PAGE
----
Click here to read HCFANY’s latest compilation of stories, titled “Health Reform Works: How the Affordable Care Act is Already Helping New Yorkers“ (2012). This report highlights the different benefits that are included in the federal health reform law, and how they are are already helping folks of all ages around New York State - even before the law has been fully implemented.
Voices of the Uninsured
Here HCFANY higlights a number of stories told by New Yorkers who either have no insurance, or who have insurance that is not good enough. These stories were told and recorded at HCFANY’s People’s Public Hearing, which was held on May 28, 2008 in the “Well” of the Legislative Office Building in Albany. A full compliation of these stories is available in print form in our publication titled “New Yorkers Speak Out for Health Reform”(2008).
To view more HCFANY stories and testimony from other New Yorkers, please visit our YouTube page at www.youtube.com/hcfany
Bridget K., Owego
Bridget is a stage 3 breast cancer survivor. She was diagnosed in November 2000 and forced to leave work due to her illness in 2002. After leaving work, she spent 18 months uninsured, during which time she could not afford to see her doctor regularly. She was forced to go when symptoms such as lumps began to appear. She now has Medicare, but has still needed to take out a second and then a third mortgage on her house to support her medical expenses. She currently has over $7,000 in unpaid medical debts outstanding. Watch Bridget’s story below:
Mike and Teri M., Wynantskill
Mike and Teri own a small business. They lost eligibility for health insurance
through Family Health Plus when their child went to college, and since
then have been uninsured. Mike had a heart attack while doing yard work a couple years ago. He was clinically dead for 15 minutes, then spent 5 days in a coma, but miraculously recovered. Mike and Kerry were billed about $10,000 per day for 10 or 11 days in the hospital, and now Mike needs drugs which cost about $1,400 per month. Without insurance, they will be working hard to pay off these debts for many years to come. And, since problems related to the heart attack will be classified as a pre-existing condition, it is nearly impossible for him to ever get the medications that he still needs covered by any insurance plan. Watch Mike & Teri’s story below:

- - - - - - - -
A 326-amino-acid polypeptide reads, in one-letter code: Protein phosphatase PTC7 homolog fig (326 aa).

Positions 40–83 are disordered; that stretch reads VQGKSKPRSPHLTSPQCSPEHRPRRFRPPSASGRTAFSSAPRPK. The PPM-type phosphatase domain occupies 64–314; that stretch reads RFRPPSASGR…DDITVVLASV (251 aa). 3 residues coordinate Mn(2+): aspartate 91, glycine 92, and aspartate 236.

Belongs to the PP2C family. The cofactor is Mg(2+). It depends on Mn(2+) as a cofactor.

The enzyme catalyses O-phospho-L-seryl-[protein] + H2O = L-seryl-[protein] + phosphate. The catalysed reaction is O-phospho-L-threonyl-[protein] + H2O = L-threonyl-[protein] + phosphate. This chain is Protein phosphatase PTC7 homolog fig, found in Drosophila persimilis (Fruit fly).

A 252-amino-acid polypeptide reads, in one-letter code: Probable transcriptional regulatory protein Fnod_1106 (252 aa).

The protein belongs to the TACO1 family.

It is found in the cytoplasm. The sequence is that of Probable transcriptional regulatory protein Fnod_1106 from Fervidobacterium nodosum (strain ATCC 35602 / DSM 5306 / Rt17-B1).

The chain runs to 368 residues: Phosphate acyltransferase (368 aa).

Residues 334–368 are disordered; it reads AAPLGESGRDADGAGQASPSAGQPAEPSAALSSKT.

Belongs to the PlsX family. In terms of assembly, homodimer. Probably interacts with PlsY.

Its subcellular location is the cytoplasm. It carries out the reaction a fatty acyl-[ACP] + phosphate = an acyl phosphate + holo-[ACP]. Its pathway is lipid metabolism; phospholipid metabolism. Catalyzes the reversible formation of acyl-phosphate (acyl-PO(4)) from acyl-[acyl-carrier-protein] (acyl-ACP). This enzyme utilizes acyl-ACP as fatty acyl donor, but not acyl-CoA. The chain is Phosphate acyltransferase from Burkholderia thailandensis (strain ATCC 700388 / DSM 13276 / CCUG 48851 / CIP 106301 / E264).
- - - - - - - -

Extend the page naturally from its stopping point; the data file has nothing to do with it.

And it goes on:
Bunnie S., Saratoga Springs
Bunny is a waitress, and her husband Patrick had been a truck driver for years until he was diagnosed with lung cancer. In the initial stages of the cancer, they
struggled to make the required co-payments for doctor visits and medications, which came to hundreds of dollars per month. But when Patrick hit the infamous Medicare “doughnut hole,” they were forced to accept hospice care because they could no longer afford Patrick’s potentially lifesaving drugs. Patrick died soon after. Bunny still can’t afford insurance, and is waiting for Medicare to kick in. She misses her husband terribly. Watch Bunnie’s story below:
Jim S., Brooklyn
Jim has been advocating for health reform since he was diagnosed with HIV in 1994. Without insurance, his medications would cost $25,000 per year. Jim is covered by Medicare and Medicaid, and also purchases supplemental private insurance to help him with his co-payments and prescriptions. In 1994, his private
insurance cost $250 per year; it now costs $770 per month. Jim has had to make a lot of personal sacrifices to keep up with his insurance costs. He already has no car, doesn’t travel, reads books from the library instead of buying, and shares his house with a roommate. But every year, Jim has to sit down again and decide what else he can give up in order to be able to afford his supplemental insurance for one more year. Watch Jim’s story below:
Kenia G., Brooklyn
Kenia lost her health insurance when her daughter was born. As a result, she avoided doctors she could not afford. During this time, Kenia developed a kidney problem. But, with no health insurance she was not able to get medical help until her kidneys had degraded enough to needed a transplant. If Kenia had been able to afford her normal post-natal doctor visits, her kidneys may have been saved. She is now on Medicaid, which covers her ongoing treatment. Kenia wants to find a better job, but she knows that if she makes even a little more money she will lose her Medicaid. So she is forced to stay at her job. See Kenia’s story below:
To see these and other stories in written form, download our “New Yorkers Speak Out for Health Reform” booklet here.